11 Years of Record Store Day is happening on Saturday, April 21st. Cue your 5am alarms, get your coffee ready to go, so you can head out the door bleary eyed to try and beat the rush to get your hands on a limited release from your favourite artist. This scene of events will most likely be my own morning before I make the journey to my local record store at home to stand in the cold. A little shout out to Relevent Records, who opened their doors at 5am for the early birds, including myself, for coffee and food supplies (I really did need coffee in an IV at this point to quote Loralie Gilmore). With this cheerful image in mind, we can actually get a little excited about some of its releases before we delve into some of the problems of corporatisation that RSD brings about. After launching in 2007, Record Store Day’s cultural impact has been on an upward trajectory, with across the nation avid music fans pausing their usual Saturday schedules in place of vinyl frenzy. This year, over 240 shops are participating across the country, marking the highest ever. What can you expect this year from the release? Well, the full list is up on the official website which I recommend anyone checks out, as not everyone’s tastes are going to match what I passionately write about for the next a hundred words or so. With 500 releases on offer, RSD have curated a mix of the weird and wonderful.
First up, David Bowie, David Bowie. Released for the first time on a heavyweight red and blue coloured vinyl this 2LP features both the mono version of the album and the iconic stereo version. This is guaranteed to be snatched up pretty fast, so queuing at 5am may be a recommendation from myself. From Bowie we move to Duran Duran. RSD is offering us their self-titled album, never before released on vinyl, on a stunning 12″ black record. Iconic names fill this RSD release, with Suede’s self-titled album celebrating its 25th anniversary in a silver vinyl edition. David Sylvian is also on the cards, with a first-time vinyl release of Dead Bees on a Cake on white vinyl, offering fans four non-album tracks to indulge in. Reeling through a few names, there is Bob Dylan & The Grateful Dead’s Dylan & The Dead, Mogwai’s Ten Rapid (Collected Recordings 1996-1997), Public Service Broadcasting’s People Will Always Need Coal , Car Seat Headrest’s Twin Fantasy (Mirror To Mirror), Sufjan Stevens’s Mystery Of Love EP and Courtney Barnett’s City Looks Pretty/Sunday Roast.
There a few pretty unique releases including Chet Baker’s Jazz On Film…Tromba Fredda OST on a 10″ etched vinyl, Fleetwood Mac’s Tango In The Night Alternate on a 12″ black vinyl album and Madonna’s The First Album on a vivid picture disc. Some live albums occupy the list including Jeff Buckley Live at Sine on a stunning quadruple LP vinyl and The National’s clear-printed Boxer Live In Brussels LP. RSD is offering some quirky film and TV soundtracks including Hitchcock themes from Vertigo/North By Northwest on a 7″ coloured vinyl, and for Lynch fans, two Twin Peaks Soundtrack vinyl from the Limited Event Series, both on picture discs. A release I am particular keen on, is Daughter’s Music From Before The Storm, due to the fact this is its first physical release of the soundtrack. When I heard that I was already invested, yet the pressing has also been released in a clear vinyl and gatefold, which seems darn special. My enthusiasm continues to peak at the thought of finding the Soft Cell 12″ double sided extended version of fan favourite, ‘Say Hello, Wave Goodbye’, alongside The Cure’s Torn Down picture disk release, which offers sixteen new mixes by Robert Smith himself, in a die cut gatefold design.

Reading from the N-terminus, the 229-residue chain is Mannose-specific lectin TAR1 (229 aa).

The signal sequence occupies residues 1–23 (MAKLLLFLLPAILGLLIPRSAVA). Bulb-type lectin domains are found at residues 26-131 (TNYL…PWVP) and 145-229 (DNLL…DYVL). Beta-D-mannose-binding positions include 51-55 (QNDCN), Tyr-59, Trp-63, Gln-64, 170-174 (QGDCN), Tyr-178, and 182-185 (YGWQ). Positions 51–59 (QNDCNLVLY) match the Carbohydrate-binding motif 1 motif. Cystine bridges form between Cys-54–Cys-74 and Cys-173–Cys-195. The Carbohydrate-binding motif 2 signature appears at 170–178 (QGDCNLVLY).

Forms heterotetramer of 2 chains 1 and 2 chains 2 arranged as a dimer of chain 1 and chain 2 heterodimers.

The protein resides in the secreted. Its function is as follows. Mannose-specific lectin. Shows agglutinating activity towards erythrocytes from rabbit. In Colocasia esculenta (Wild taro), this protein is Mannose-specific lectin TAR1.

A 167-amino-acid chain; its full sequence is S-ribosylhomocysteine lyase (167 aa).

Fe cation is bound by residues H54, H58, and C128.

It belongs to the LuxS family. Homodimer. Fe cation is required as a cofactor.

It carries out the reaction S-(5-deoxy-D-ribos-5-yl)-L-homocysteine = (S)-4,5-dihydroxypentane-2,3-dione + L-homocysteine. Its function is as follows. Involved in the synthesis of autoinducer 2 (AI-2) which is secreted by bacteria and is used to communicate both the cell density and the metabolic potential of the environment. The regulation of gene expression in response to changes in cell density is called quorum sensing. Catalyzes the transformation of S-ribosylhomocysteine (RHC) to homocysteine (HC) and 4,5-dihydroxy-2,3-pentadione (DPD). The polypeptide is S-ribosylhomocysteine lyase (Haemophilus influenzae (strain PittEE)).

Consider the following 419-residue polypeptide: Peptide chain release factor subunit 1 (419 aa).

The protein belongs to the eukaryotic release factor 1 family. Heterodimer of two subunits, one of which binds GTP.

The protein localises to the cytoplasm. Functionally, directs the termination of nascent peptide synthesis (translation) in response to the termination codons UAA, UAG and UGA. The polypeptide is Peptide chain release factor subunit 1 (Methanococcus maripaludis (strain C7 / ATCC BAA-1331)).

the problem with this resurgence is that it appears to encourage and legitimise gimmicky releases
All this news for myself and my record player is pure joy. Yet, though RSD’s promotes itself as a day enhancing music culture, it is of course also a major corporate event with a range of issues, regarding independent record labels unpresented and independent record stores not celebrated as much as they should be. Furthermore, with vinyl’s increasing popularity and ‘insta-worthy’ status, the problem with this resurgence is that it appears to encourage and legitimise gimmicky releases. In a Guardian article by Rupert Morrison from last week, who owns the record shop Drift in Totnes, he argued that RSD projects a confused ethos as odds with the spirit of independent community retailers. While RSD encourages people to stand outside their local record store at an unearthly morning hour, it fails to maintain these customers, with the stock from RSD not always representative of the usual independent store’s stock. Morrison argues that “Record Store Day should simply be the big annual celebration of these [independent] organisations and what makes them so special”. For example, places such as Relevant Records in Cambridge, or Spillers in Cardiff, are unique and curate their own identity within the independent music sphere, which should be celebrated. RSD is the day for record shops- for independent record shops. Yet, it appears to have transformed into ‘Vinyl Day’. Despite my personal enthusiasm, of the possibility for a few new special edition vinyl to add to my ever-growing and over-spilling shelf, it is tinged with a sense of confusion over RSD’s ethics. Perhaps I’ll get chatting with the person stood next to me at 5am in the queue regarding these issues.